Academic experts fear that American support for radical Islamism has reached “unprecedented” levels, even while it stays well below the support for the extremists seen in other countries.

Academics at George Washington University’s program on extremism found that the types of Americans drawn to the Islamic State in Iraq and Syria (ISIS) vary widely in terms of race, age, education and family background. Yet they are largely all united by their use of social media, which ISIS has been able to master as its reach has grown.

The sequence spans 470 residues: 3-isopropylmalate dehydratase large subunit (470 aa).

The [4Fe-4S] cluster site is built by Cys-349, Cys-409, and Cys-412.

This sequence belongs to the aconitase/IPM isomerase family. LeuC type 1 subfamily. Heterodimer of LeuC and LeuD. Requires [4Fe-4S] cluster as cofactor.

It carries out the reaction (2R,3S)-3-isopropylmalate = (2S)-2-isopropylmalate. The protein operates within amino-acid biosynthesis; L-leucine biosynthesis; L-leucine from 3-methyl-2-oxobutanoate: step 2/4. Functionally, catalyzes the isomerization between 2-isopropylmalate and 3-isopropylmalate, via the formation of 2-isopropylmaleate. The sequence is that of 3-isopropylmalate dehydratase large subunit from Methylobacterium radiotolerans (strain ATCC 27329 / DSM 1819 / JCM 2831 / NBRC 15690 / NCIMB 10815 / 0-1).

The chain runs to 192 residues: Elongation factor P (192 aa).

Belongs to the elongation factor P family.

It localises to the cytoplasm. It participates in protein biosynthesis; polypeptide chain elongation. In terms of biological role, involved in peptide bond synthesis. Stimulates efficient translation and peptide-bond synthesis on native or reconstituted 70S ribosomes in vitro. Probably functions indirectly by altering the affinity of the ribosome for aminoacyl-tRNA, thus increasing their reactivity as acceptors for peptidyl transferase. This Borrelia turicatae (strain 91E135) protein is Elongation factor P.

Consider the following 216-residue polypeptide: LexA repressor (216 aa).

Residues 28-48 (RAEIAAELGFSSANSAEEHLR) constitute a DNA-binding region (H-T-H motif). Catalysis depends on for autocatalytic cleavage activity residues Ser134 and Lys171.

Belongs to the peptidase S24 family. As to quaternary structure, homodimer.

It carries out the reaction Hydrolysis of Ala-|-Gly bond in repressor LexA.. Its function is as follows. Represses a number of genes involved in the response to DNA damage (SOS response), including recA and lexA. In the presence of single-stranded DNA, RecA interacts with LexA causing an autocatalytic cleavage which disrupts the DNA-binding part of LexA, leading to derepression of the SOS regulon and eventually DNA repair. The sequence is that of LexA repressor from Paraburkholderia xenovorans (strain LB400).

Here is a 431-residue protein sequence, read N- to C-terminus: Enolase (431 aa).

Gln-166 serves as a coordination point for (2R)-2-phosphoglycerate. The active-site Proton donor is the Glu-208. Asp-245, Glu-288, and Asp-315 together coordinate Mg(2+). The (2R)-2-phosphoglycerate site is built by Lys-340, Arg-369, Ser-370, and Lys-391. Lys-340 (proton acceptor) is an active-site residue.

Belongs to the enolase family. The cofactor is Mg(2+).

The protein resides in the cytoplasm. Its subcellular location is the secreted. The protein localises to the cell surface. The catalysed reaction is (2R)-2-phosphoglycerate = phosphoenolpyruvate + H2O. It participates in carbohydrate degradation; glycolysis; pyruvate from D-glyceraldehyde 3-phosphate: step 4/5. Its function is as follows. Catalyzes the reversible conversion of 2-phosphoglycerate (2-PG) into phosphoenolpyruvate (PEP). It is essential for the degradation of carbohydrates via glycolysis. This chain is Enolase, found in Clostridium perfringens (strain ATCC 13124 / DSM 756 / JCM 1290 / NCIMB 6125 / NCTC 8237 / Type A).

“What we do see in the United States is an unprecedented mobilization” that is “bigger than any other mobilization we have seen since 9/11,” said Lorenzo Vidino, the director of the university’s program, said during an event releasing the report on Tuesday.

“It is not as big as some of the European countries that have been affected by the phenomenon,” he added. “But it is, in a historical sense, unprecedented.”

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